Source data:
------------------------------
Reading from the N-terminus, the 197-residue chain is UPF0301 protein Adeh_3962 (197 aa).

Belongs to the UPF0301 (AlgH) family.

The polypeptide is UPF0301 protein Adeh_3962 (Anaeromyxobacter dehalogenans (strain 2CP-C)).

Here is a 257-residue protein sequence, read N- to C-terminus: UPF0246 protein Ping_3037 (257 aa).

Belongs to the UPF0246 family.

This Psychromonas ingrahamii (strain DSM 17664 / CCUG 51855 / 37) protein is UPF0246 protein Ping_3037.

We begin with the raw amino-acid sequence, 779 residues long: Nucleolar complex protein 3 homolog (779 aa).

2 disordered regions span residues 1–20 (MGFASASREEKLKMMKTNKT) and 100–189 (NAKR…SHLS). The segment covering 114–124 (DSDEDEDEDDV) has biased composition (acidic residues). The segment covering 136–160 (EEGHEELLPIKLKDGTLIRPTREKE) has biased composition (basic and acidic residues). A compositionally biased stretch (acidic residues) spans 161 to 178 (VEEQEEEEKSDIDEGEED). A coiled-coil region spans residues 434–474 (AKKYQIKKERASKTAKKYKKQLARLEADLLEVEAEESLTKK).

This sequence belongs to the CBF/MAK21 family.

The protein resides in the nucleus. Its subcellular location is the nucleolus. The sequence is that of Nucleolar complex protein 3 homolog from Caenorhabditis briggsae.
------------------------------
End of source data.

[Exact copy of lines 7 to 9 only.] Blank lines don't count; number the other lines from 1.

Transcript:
We begin with the raw amino-acid sequence, 779 residues long: Nucleolar complex protein 3 homolog (779 aa).

2 disordered regions span residues 1–20 (MGFASASREEKLKMMKTNKT) and 100–189 (NAKR…SHLS). The segment covering 114–124 (DSDEDEDEDDV) has biased composition (acidic residues). The segment covering 136–160 (EEGHEELLPIKLKDGTLIRPTREKE) has biased composition (basic and acidic residues). A compositionally biased stretch (acidic residues) spans 161 to 178 (VEEQEEEEKSDIDEGEED). A coiled-coil region spans residues 434–474 (AKKYQIKKERASKTAKKYKKQLARLEADLLEVEAEESLTKK).

This sequence belongs to the CBF/MAK21 family.